People change the media device they are using on average 21 times per hour when they are at home.
This is a remarkable finding, though it becomes more believable the more you think about your own habits. It also begs the question as to whether this number will go higher still as we become more savvy with screens and handling multiple sources of content and information.
This research finding was announced last week to relatively little fanfare. It is part of a UK-based study that is looking into the future of British consumerism. As MediaWeek explains, this was a qualitative study of 200 people, which asked people to report which devices they used during one hour of an evening. The respondents used their mobile phones to record what devices they were using.
I am intrigued to learn more about this study, but haven’t found much online so far. Taking these findings at face-value (and I have no reason not to), it’s worth taking a moment to think through what this means for the media industry.
- Keep in mind that “21” is only an average. Some respondents, and hence some demographic groups, likely switched many more than 21 times, just as others switched far less. This raises the bar even higher for all media content producers – that whatever content is being accessed, there is a never-ending need to be continuously entertained and that it must be deemed worthwhile for nearly every moment. Otherwise, the consumer has a nearly endless source of other sources to check out, not to mention other devices to look at as well.
- One of the most common questions I hear in radio research is what is the right length for a news piece, topic, or interview? Hopefully, this study (and others like it) will make this question moot and will eliminate the notion of any such thing as a right length for an audio story or a video. The length is right for as long as the listener/viewer/reader is engaged, is learning something new, and wants to consume more. For example, in US Public Radio research, quality has always superseded quantity. Every research study has shown that the length of a piece is irrelevant. If a piece has quality, then more times than not, the audience is hooked and engaged. The best storytelling will pause any device switching.
- Television, in my mind, benefits from being a natural media companion to social media and multiple devices, since typically, you have sit still to consume it. TV is also leading the way with its experimentation, much of it successfully. This study underlines why TV shows already promote tweeting during the most popular shows and encourage voting for the most popular entertainer.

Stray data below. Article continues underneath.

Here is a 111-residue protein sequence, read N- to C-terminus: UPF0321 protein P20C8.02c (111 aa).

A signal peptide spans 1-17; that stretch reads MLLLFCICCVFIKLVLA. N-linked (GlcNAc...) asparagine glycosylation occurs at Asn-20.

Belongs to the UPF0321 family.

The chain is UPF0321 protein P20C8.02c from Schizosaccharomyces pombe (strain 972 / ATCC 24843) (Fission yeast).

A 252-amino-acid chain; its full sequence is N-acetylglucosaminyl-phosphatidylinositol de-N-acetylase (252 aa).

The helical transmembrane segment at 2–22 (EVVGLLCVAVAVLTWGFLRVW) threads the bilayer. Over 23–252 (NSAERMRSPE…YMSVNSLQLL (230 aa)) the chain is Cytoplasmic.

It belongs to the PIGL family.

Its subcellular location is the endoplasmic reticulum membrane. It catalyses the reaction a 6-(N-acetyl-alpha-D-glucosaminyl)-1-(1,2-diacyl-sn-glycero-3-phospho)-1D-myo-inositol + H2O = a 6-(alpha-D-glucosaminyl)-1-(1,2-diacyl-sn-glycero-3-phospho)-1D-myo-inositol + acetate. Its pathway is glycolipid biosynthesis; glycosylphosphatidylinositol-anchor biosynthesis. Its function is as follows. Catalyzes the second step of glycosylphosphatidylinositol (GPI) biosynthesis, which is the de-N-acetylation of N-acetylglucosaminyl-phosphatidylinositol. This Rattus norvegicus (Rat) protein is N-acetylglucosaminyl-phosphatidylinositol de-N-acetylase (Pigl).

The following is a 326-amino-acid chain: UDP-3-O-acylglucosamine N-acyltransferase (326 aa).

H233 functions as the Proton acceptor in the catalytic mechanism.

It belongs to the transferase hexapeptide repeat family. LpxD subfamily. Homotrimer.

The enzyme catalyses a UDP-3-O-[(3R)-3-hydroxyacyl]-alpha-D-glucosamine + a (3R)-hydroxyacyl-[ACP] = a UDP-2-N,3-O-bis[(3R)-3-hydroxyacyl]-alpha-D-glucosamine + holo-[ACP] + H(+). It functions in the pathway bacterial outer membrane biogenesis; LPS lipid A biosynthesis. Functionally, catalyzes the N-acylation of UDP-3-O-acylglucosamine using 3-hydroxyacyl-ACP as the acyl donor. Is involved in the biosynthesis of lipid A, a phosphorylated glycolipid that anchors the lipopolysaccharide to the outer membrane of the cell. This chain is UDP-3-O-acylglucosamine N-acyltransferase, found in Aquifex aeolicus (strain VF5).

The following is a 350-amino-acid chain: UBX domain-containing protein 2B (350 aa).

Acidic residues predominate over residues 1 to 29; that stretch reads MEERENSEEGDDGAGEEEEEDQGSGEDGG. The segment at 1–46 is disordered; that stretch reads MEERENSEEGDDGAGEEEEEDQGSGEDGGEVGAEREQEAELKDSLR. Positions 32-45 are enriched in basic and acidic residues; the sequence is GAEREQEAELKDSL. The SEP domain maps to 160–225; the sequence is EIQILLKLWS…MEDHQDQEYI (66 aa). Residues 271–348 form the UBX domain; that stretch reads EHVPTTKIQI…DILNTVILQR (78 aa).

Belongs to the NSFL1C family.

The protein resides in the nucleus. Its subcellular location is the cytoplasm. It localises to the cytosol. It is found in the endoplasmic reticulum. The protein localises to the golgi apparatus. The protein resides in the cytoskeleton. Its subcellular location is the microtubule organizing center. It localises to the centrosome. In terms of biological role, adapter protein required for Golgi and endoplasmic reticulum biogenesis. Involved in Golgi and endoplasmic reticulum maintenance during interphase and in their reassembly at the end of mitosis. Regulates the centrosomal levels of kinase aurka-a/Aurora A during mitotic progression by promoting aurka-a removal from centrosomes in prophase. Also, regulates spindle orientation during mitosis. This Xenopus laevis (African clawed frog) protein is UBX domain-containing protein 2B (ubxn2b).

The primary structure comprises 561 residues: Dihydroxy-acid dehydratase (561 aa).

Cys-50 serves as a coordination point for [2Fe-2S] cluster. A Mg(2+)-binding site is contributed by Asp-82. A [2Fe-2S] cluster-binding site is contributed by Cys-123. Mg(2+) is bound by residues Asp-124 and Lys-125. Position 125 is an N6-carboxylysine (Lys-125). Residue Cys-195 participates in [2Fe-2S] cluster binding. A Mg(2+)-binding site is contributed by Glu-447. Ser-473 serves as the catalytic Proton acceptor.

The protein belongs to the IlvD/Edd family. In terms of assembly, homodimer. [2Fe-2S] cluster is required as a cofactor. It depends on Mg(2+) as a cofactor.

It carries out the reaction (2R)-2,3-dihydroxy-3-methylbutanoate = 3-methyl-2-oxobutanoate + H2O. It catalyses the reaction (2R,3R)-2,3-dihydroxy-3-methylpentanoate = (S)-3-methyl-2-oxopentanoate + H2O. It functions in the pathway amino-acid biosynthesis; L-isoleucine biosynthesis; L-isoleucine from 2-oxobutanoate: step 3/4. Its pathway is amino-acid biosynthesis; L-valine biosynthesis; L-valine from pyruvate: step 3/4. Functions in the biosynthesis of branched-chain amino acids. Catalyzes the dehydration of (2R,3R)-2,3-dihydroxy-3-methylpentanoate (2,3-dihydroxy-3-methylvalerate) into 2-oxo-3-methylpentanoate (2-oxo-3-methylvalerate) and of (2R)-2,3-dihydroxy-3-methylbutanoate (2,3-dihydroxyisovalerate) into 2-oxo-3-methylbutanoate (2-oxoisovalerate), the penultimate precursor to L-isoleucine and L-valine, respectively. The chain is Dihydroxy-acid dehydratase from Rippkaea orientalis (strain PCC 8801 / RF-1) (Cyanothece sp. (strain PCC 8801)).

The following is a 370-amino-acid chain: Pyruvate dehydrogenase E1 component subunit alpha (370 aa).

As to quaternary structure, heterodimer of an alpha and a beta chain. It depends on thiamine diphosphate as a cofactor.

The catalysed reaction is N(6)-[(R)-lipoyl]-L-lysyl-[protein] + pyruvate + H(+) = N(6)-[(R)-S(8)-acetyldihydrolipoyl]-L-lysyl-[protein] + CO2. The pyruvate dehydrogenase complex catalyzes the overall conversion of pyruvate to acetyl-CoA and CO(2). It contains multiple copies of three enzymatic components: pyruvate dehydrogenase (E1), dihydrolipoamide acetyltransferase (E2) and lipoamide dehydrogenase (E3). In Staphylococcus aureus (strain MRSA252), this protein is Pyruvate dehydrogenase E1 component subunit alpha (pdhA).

- For the web, it’s a case of the shoe being on the other foot. Not so long ago, it was the web that was disrupting broadcast media with its customized content on a scale that back then was unprecedented. Now the web is fighting the same battle and is no different to any other media choice available. Sure, the web has many more choices but unless it entertains, informs, or shows me something I want to share, then I’m gone.
- For advertising – the principal target for this study – will this study be the death knell for the 30-second ad? Surely, we can’t be far from it now. Marketing is going through a dramatic change right now with greater emphasis on shorter, more personalized ads appearing in many different ways, particularly geotargeting. One certainty is that any media content that does not adapt to the new ways we now consume media, doesn’t survive in a world in which media occasions are getting shorter and shorter.
Seth Godin is right. We are our own media companies now. Even bloggers, such as me, have to say something unique, striking, thought-provoking to capture your valuable reading time. If you have made it this far in this blog post, then, first, thank you, but also, secondly, recognize that you’ve likely read this in just under 3 minutes, which is about the average time before a person switches their device yet again.